"Five words: Death by Tuksen Raider orgy."

Speaking of which, remember when young Anakin mercilessly slaughtered an entire tribe of Sand People when mommy went away? You wouldn't know the man was capable of wholesale genocide by the way he acts in the series. He's always making jokes, acting smug, and recklessly acting like a god damned hero, despite the fact he'll later be known as a half-man half-robot black clad killing machine.

And don't even get us started on how he treats his kids.

But We Digress

Perhaps we're being a bit harsh. Perhaps years of prolonged brooding and rage concerning how far Star Wars has fallen since our grand years as little tykes have skewered our vision. You know, all those long afternoons spent running about making blaster rifle noises with our tiny lips and battleing our friends with the most awesome lightsaber our mother's broomsticks could become.

Those were the days.

Let's make something clear before we move on: We are not opposed to more Star Wars. It's a facet of our very lives that cannot and will not fade away from our minds no matter how bleak or childish it's presentation may be. We will more than welcome any new incarnation that is tossed our way, including that live action tv series should Lucas and company ever get off their asses and make it a fucking reality.

We find your lack of progress disturbing, Mr. Lucas.

But now we have to look at this with a pair of pragmatic x-ray specs. Sure, we as fans would love nothing more than to sink our teeth into a juicy new slice of that galaxy far far away, but at this point we shouldn't be surprised when it doesn't meet our expectations. As others have pointed out, there is a constant struggle between those that create beloved cultural treasures and those that enjoy and to some extent worship them. What they (i.e. Lucas) perceive as the best course of action to steer the franchise isn't necessarily the same direction that we as fans want to experience.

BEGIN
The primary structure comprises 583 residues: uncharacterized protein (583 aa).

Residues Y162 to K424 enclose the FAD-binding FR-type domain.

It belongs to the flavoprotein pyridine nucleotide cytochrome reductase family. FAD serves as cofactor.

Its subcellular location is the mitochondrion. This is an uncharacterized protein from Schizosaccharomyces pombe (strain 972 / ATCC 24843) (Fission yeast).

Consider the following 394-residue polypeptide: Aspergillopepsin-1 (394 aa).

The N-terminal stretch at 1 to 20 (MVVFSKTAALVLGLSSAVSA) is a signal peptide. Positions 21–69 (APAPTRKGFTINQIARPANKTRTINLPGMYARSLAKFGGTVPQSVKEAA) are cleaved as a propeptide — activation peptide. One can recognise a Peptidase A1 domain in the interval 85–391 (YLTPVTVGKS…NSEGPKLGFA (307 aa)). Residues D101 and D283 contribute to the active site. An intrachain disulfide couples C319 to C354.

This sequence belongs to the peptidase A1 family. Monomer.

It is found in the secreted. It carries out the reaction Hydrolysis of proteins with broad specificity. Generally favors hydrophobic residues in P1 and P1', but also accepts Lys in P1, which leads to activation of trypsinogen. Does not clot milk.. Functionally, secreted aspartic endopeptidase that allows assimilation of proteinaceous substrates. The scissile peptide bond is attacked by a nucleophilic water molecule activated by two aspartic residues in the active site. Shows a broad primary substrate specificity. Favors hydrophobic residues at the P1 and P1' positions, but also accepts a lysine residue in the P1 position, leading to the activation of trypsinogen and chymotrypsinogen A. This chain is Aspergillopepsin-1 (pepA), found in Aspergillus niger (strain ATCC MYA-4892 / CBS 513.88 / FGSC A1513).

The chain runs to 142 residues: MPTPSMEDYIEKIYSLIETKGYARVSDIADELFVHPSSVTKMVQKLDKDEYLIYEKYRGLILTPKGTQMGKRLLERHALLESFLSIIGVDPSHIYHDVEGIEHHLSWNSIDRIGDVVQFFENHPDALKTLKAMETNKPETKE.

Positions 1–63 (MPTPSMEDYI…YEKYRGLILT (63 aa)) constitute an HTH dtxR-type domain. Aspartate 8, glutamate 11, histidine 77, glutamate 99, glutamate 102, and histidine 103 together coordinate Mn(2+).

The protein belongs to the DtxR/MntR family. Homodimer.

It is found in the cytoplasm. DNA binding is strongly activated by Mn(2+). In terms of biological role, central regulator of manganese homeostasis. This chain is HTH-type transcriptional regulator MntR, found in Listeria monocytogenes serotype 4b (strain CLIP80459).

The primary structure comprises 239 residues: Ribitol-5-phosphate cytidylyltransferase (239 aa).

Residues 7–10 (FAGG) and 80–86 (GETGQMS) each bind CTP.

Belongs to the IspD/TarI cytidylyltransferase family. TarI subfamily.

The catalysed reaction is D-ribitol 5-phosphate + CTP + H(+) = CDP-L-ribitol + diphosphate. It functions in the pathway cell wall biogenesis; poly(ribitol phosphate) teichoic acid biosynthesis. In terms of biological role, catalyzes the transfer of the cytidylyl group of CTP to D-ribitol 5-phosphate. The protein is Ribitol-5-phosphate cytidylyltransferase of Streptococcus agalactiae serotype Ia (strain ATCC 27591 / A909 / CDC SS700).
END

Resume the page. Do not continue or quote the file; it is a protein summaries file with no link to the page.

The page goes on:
And we may be demonized for this, but we can't really blame Lucas for everything that's gone down. To the fans that are constantly filled with broiling rage about how bastardized your beloved franchise has become, you have to realize something: Lucas can't solely rely on you to buy his product anymore. It's been almost forty years since A New Hope blasted it's way into our lives, and while those original fans are still going strong, their numbers are not the same as they were when disco was all the rage.

Seriously folks, what was that all about?

As Plinkett pointed out, Lucas has to appeal to a new audience if he expects to continue churning out new Star Wars media every few years. That means that some of the older fans have to be sidelined in order for the new players to step onto the field. Sure, it sucks for us fans that had hour long debates on whether or not Han shot first, but that's the toll Lucas has to pay if he ever wants to cross the river to rake in another pile of money.

So when a series like Clone Wars shows up and we are just stare in awe as to how asinine it turns out, we shouldn't be storming Skywalker Ranch with torches and pitchforks. What we should do is take one hard look at the children we encounter in our day to day schedules and then scream at them in incomprehensible tongues as to how this is all their fault.

Go ahead. Push him off. He deserves it.